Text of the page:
A senior producer at “The Daily Show,” Sara Taksler has pitched stories and jokes, and researched footage for over a decade. Taksler directed and produced the feature documentary, “TWISTED: A Balloonamentary,” a hilarious and heartwarming look at the world’s premier balloon-twisting convention, with film partner Naomi Greenfield. Taksler’s first film, “Stop the Ignorance: The Beauty That Is New Jersey,” was a tribute to her home state. (Press materials)
“Tickling Giants” will premiere at the 2016 Tribeca Film Festival on April 14.
W&H: Describe the film for us in your own words.
ST: “Tickling Giants” is a Cinderella story gone awry. Virtually overnight, Bassem Youssef goes from a doctor to one of the most popular comedians in the world. But, as his country, Egypt, struggles with the parameters of free speech, telling jokes becomes dangerous for Bassem and his staff.
W&H: What drew you to this story?
ST: I’m a senior producer at “The Daily Show.” In 2012, Bassem and a few producers came to observe us before their show started in front of a live audience. I like the place where entertainment and social justice intersect. While I didn’t know that Bassem’s show would turn out to be such a big deal, I admired that this group of people was doing the same thing I do, but with such higher stakes.
And two of the producers who came with Bassem were women. I was really curious what it would be like to be my counterpart in Egypt.
W&H: What do you want people to think about when they are leaving the theater?
ST: I’ve actually thought about this a lot. I really want people to feel inspired. Hopefully, Bassem will empower people to see that that they can find non-violent ways to take on the giants in their own lives, big and small.
W&H: What was the biggest challenge in making the film?
ST: Going to Egypt at a time when the U.S. government discouraged travel was difficult. I was a woman traveling alone and I stood out. On the whole, I had a wonderfully amazing experience. But there were times it felt intimidating.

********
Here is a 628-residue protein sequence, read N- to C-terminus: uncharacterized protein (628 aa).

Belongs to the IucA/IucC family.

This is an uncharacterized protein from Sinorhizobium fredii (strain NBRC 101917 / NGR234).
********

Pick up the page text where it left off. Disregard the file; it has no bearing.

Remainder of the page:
When there were protesters outside of Bassem’s studio, his team asked me not to go with the rest of my crew, because it might incite people. And, after one of our camera people was beaten up, I filmed all the outdoor shots from a moving car.
W&H: How did you get your film funded? Share some insights into how you got the film made.
ST: I ran an Indiegogo campaign and also got a grant. However, this film was really made with an incredible stroke of luck. A friend of a friend shared my Indiegogo trailer with people and it wound up on the desk of a woman who is married to the CEO of Technicolor. He pressed play, liked what he saw, and called me the next day asking if Technicolor could come on as an executive producer. I won a lottery I didn’t enter.
W&H: What’s the biggest misconception about you and your work?
ST: People think all of my films will feature a giant flying octopus made out of balloons just because of that one time…
W&H: What’s the best and worst advice you’ve received?
ST: The best advice I’ve received is that almost all of the advice you get is going to be good advice, and it’s your job as a director to decide which advice to take.
The worst advice was to stop having dance breaks. Why would I ever stop having dance breaks?
W&H: What advice do you have for other female directors?
ST: Dance breaks.
W&H: Name your favorite woman-directed film and why.
ST: Amy Heckerling’s “Clueless.” It’s funny with a touch of sweetness that I like.